Our conversation with the cattle ranchers gave us the opportunity to consider the diverse and complex needs that could be addressed by social media for a highly visible association. The ranchers have to communicate with the public, with legislators (locally, regionally and nationally), tell their story and promote their agendas. Some of the issues they face with the public are:

  • Herd management with predator threats (wolf hunting)
  • The threat of diseases from bison and elk
  • Stream water access
  • Grazing rights on public lands
  • Food safety
  • International trade
  • Grass fed vs. feed-lot

There are many other issues they have to communicate about, in addition to preserving a ‘way of life’. Their complex needs are not much different from the complexity of needs state restaurant associations face representing you.

As always, loves engagement and dialogue – it’s what social media is all about. Please comment.

September 21, 2009

Increased Barista Sales through Social Media

Are Your Baristas Rock Stars?

With Coffee Fest Seattle approaching this week, we wanted to share some ideas on how to drive sales in coffee houses using social media.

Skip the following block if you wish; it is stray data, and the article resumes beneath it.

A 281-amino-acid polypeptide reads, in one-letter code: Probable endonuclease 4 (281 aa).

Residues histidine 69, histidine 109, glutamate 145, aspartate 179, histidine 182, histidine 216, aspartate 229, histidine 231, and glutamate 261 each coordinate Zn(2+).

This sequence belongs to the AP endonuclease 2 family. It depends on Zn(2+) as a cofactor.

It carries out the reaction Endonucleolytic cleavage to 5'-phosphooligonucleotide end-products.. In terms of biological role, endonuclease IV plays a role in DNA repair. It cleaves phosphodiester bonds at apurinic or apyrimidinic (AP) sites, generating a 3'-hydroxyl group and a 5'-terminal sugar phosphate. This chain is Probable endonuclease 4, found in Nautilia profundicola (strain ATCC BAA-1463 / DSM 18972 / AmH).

The explosion of independent espresso and coffee houses across North America in the last ten years is phenomenal. Over the last few years we’ve seen top barista competitions at not only coffee business conventions, but also at the National Restaurant Show in Chicago.


Most independent coffee shops have relied on word-of-mouth, traditional advertising and the ubiquitous buy-ten cards to build their business over the years. There’s a huge opportunity now to jump on social media (Twitter, Facebook, etc) and increase sales.

How can you use social media to build your coffee business?

We’ve got several ideas. But first, we want to direct you to this article on the ROI and Best Practices of Social Media in Hospitality.

Okay, how do you increase business by making Barista Rock Stars?

  • First, set up your own social network accounts, if you haven’t already. We can email you good advice on that if you need it – just click here.
  • Market to your customers that you are online in social networks. Use a poster at the counter and get it on your website. Invite them to follow you by saying you’ll announce special deals once a week. By the way – customers should have it easy to enter your virtual door.
  • Introduce your talented staff both online and in-store. Ask your staff if they are willing to have a work-related Twitter account, and if they are, share that with your customers.
  • Turn your baristas into online Rock Stars. Every customer of yours has a favorite employee on your staff. Encourage your staff that is participating, to build online relationships (using their work Twitter) with their fans. This is all about leverage and we’re going to the next step.
  • During the week, take pictures of each baristas specialty drinks and share them online – with the work-Twitter account of the maker. Ask followers to rate them.